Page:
In any case, yes, all of your results should have the same number. I doubt if it is rounding error causing that large of a discrepancy.

Can you post copies of temp1 and temp2?

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08-04-2012 05:20 PM

Hi Arthur,

Apologies for creating a confusion! Yes, I am spelling out the VAR1 to VAR10 variables separately.

CLASS var1 var2 var3 var4 var5 var6 var7 var8 var9 var10;

and actually in my program these variables have more meaningful names (not as var1 to var15).

I don't know if I can post the data here. The summary gives 35933 observations in TEMP1 and 23093 observations in TEMP2.

Hi Tom,

Can you please give an example? I am a beginner with the PROC UNIVARIATE procedure. I have used the var statement as shown below.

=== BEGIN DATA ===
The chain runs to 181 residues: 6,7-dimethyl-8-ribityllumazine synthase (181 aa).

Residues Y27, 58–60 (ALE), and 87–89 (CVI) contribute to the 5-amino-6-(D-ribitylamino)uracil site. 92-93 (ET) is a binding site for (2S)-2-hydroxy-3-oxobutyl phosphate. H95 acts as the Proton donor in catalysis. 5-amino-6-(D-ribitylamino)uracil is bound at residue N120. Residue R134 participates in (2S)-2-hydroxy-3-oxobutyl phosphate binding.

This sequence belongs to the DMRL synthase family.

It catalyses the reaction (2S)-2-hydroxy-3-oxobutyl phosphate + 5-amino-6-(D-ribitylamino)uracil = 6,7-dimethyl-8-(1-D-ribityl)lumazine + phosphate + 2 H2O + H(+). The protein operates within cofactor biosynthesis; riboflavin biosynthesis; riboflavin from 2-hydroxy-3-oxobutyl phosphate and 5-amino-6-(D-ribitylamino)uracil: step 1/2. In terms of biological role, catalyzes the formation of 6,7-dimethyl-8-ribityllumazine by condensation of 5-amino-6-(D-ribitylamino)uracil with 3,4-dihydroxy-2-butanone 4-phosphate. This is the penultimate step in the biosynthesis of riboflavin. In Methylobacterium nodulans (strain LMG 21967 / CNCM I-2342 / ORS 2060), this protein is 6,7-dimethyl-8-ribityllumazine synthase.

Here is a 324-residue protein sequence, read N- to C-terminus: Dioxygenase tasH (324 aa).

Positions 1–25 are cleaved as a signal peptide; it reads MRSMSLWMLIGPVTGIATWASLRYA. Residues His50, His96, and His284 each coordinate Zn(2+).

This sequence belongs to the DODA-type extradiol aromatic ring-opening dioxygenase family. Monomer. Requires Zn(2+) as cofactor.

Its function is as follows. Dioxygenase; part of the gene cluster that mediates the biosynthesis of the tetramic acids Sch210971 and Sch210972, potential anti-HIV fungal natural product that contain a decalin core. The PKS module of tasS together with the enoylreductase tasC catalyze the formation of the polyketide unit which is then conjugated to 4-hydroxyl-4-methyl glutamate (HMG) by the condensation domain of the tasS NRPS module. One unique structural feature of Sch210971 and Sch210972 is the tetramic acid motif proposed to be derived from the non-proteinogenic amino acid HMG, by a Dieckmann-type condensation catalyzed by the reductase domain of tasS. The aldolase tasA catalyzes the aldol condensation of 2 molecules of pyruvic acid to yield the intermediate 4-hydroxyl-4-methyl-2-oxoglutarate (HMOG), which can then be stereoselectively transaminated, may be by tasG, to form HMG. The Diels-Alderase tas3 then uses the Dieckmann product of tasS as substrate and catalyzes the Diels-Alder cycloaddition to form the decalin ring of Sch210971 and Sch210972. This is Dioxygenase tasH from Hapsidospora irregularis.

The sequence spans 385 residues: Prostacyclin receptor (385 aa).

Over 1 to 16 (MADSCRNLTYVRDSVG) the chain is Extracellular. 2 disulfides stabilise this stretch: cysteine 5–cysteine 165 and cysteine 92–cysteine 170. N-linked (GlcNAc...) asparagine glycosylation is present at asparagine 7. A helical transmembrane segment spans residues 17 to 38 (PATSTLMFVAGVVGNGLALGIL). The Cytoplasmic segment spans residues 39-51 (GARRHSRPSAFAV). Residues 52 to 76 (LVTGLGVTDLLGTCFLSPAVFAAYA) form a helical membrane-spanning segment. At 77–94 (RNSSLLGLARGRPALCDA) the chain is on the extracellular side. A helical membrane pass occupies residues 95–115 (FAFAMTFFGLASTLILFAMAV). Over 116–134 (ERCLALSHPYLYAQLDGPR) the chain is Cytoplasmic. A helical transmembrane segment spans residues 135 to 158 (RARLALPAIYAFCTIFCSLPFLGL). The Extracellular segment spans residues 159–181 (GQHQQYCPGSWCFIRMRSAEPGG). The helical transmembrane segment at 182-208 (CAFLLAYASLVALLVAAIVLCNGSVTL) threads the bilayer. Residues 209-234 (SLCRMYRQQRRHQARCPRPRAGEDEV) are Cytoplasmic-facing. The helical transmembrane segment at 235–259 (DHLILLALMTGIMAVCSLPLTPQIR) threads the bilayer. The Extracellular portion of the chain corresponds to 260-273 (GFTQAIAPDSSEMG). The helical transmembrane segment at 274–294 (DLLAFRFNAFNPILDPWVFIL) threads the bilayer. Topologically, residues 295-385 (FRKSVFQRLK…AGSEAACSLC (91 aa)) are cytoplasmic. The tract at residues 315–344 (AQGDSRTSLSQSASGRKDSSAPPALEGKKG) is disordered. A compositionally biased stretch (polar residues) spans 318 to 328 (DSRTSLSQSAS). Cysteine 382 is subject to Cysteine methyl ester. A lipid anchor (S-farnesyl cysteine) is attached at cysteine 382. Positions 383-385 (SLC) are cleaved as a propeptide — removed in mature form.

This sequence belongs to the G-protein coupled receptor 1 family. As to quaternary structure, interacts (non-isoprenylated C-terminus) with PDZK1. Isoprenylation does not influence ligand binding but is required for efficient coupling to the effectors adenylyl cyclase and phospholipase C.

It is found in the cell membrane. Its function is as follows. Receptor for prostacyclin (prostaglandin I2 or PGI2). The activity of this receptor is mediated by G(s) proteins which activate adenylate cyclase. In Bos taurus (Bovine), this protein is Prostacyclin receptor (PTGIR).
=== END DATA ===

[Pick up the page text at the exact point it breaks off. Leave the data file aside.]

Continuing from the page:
PROC UNIVARIATE DATA=TEMP1;

VAR var16;

WEIGHT var16;

RUN;

and please note the program has been giving consistent amount summary on TEMP1 and TEMP2 till last 3 years with around 5 Million observations.

Results of PROC UNIVARIATE.

on insasds

Weight: var16 | ||||

Weighted Moments | ||||

N | 6138735 | Sum Weights | 1.0468E22 | |

Mean | 2.21819E21 | Sum Observations | 2.322E43 | |

Std Deviation | 3.78917E28 | Variance | 1.43578E57 | |

Skewness | 199.575324 | Kurtosis | 1537338.08 | |

Uncorrected SS | 6.03203E64 | Corrected SS | 8.81388E63 | |

Coeff Variation | 1708229227 | Std Error Mean | 3.70349E17 |

On TEMP1.

N | 35933 | Sum Weights | 80644396.8 |

Mean | 576248.022 | Sum Observations | 4.64712E13 |

Std Deviation | 50713325.6 | Variance | 2.57184E15 |

Skewness | 113.995947 | Kurtosis | 17152.4143 |

Uncorrected SS | 1.1919E20 | Corrected SS | 9.24114E19 |

Coeff Variation | 8800.60732 | Std Error Mean | 5647.2237 |

ON TEMP2

N | 23093 | Sum Weights | 84646161.4 |

Mean | 637189.816 | Sum Observations | 5.39357E13 |

Std Deviation | 48992853 | Variance | 2.4003E15 |